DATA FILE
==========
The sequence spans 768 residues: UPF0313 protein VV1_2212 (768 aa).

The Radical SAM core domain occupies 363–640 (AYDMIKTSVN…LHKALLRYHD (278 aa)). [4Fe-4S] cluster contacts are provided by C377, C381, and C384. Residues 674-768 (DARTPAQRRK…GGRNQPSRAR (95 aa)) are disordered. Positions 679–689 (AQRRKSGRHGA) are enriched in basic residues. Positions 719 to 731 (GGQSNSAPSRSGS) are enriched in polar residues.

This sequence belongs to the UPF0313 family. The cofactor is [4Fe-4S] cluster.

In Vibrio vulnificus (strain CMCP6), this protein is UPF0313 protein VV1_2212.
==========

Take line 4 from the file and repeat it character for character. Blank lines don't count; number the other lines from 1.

In Vibrio vulnificus (strain CMCP6), this protein is UPF0313 protein VV1_2212.